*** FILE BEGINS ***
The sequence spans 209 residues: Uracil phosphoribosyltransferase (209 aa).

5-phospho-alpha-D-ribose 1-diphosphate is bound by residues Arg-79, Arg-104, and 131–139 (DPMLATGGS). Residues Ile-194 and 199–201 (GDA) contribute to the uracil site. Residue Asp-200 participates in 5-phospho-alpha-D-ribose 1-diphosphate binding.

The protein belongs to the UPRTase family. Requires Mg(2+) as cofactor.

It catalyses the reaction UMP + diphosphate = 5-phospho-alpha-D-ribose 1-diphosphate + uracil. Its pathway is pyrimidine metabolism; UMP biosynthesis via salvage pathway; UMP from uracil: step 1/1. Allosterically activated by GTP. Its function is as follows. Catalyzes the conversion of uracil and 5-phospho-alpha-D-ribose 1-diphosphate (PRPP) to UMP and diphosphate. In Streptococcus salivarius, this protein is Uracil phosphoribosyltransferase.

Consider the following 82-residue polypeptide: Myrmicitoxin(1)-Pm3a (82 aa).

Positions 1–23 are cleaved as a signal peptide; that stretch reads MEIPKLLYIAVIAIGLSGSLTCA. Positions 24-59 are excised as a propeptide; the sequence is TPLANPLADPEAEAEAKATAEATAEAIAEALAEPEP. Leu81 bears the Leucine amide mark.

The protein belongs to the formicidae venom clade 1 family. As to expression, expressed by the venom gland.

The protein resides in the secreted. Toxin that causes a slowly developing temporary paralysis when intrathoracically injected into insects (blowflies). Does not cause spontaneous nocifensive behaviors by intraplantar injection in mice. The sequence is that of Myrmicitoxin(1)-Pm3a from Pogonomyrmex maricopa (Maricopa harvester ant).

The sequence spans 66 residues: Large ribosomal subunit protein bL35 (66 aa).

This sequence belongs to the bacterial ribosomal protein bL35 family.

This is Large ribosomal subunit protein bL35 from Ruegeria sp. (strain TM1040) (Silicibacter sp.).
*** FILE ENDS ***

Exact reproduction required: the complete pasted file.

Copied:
The sequence spans 209 residues: Uracil phosphoribosyltransferase (209 aa).

5-phospho-alpha-D-ribose 1-diphosphate is bound by residues Arg-79, Arg-104, and 131–139 (DPMLATGGS). Residues Ile-194 and 199–201 (GDA) contribute to the uracil site. Residue Asp-200 participates in 5-phospho-alpha-D-ribose 1-diphosphate binding.

The protein belongs to the UPRTase family. Requires Mg(2+) as cofactor.

It catalyses the reaction UMP + diphosphate = 5-phospho-alpha-D-ribose 1-diphosphate + uracil. Its pathway is pyrimidine metabolism; UMP biosynthesis via salvage pathway; UMP from uracil: step 1/1. Allosterically activated by GTP. Its function is as follows. Catalyzes the conversion of uracil and 5-phospho-alpha-D-ribose 1-diphosphate (PRPP) to UMP and diphosphate. In Streptococcus salivarius, this protein is Uracil phosphoribosyltransferase.

Consider the following 82-residue polypeptide: Myrmicitoxin(1)-Pm3a (82 aa).

Positions 1–23 are cleaved as a signal peptide; that stretch reads MEIPKLLYIAVIAIGLSGSLTCA. Positions 24-59 are excised as a propeptide; the sequence is TPLANPLADPEAEAEAKATAEATAEAIAEALAEPEP. Leu81 bears the Leucine amide mark.

The protein belongs to the formicidae venom clade 1 family. As to expression, expressed by the venom gland.

The protein resides in the secreted. Toxin that causes a slowly developing temporary paralysis when intrathoracically injected into insects (blowflies). Does not cause spontaneous nocifensive behaviors by intraplantar injection in mice. The sequence is that of Myrmicitoxin(1)-Pm3a from Pogonomyrmex maricopa (Maricopa harvester ant).

The sequence spans 66 residues: Large ribosomal subunit protein bL35 (66 aa).

This sequence belongs to the bacterial ribosomal protein bL35 family.

This is Large ribosomal subunit protein bL35 from Ruegeria sp. (strain TM1040) (Silicibacter sp.).